As objects go, it doesn’t look like much. It’s, you know, a yellow card. But when theatrically brandished by an official, almost literally in the face of a player who has done something uncool, it has wild power. It sets off a stadium-full of whistling, and cartoonish arm-flailing from the carded player and his colleagues. A yellow card has real consequences: Possession, a free kick, and the possibility that if the carded competitor blunders again he’ll leave his team understaffed for this match, and will sit out the next.
It strikes me as more interesting than the other penalty card, the red. That one results in instant ejection, in response to some plainly egregious act. Its presentation is memorable, of course. But the yellow card is both more ambiguous and more humane. It’s a warning: There’s trouble; but it could be worse.
According an item on FIFA’s site, the penalty-card notion was invented by an official named Ken Aston, in the wake of a 1966 World Cup quarterfinal match between England and Argentina. Apparently there was some controversy about whether the referee had clearly communicated penalty warnings leveled against two English players:
It started a train of thought in Aston’s head too. He began to think about ways to avoid such problems in the future. “As I drove down Kensington High Street, the traffic light turned red. I thought, ‘Yellow, take it easy; red, stop, you’re off’.”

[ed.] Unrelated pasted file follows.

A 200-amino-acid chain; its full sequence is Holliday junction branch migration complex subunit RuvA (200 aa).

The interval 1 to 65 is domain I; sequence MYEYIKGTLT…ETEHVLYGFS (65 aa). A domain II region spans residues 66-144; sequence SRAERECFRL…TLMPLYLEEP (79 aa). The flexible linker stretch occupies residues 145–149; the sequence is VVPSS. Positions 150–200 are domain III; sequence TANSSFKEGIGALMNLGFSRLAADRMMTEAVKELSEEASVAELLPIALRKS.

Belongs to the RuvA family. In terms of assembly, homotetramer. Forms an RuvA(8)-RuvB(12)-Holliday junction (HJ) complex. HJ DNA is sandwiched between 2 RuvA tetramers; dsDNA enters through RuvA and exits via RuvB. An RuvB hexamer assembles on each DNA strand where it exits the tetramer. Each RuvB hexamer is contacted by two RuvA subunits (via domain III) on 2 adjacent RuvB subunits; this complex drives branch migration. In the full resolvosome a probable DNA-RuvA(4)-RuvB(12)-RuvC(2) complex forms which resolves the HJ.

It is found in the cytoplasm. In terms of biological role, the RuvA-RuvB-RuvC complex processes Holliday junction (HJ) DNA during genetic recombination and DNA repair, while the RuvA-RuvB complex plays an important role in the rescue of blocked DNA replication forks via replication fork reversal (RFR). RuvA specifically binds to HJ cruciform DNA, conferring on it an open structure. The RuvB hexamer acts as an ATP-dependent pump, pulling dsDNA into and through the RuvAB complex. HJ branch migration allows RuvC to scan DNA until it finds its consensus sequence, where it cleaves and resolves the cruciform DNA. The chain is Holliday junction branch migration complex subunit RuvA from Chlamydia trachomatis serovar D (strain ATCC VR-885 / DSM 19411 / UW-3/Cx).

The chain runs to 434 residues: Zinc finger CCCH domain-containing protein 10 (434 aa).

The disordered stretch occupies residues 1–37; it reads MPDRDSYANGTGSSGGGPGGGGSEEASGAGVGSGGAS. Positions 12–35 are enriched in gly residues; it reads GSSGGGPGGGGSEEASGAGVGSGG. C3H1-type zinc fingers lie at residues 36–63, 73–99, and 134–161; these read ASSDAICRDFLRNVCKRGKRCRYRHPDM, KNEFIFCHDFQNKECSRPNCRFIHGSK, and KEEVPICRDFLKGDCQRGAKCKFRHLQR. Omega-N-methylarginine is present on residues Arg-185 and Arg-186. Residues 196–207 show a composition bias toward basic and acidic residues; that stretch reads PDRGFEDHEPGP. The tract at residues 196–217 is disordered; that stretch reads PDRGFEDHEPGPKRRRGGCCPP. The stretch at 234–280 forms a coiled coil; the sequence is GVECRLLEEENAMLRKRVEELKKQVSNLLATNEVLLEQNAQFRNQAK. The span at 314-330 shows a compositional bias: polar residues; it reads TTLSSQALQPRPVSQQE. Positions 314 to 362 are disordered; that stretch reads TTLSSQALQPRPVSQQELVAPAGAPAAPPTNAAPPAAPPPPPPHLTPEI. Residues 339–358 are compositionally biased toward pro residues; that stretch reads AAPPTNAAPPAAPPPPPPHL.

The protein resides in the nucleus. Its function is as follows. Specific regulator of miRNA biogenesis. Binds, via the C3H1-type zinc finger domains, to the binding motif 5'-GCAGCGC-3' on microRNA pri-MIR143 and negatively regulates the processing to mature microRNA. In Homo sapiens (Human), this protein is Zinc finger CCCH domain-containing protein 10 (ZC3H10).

Yellow and red penalty cards became part of the World Cup in 1970, and are of course now a routine element of soccer and (according to Wikipedia, anyway) a number of other sports.
The cards are a such a brilliant solution to the problem of making sure a penalty has been adequately signaled — they transcend language; they’re clear not just to everyone on the field, but in the stadium, or watching on a screen — that it’s hard to imagine the game without them.
Moreover (and this is the line of thought that idle World Cup moments lead me to every four years), I semi-seriously wish we could port the card system into daily life. Imagine a yellow card as a warning to the shop employee whose insolence is getting close to inspiring a boycott; to the dinner companion whose habit of checking his phone is on the verge of becoming a friendship-ender; to the aggressive tailgater who is just about to inspire a road-rage incident.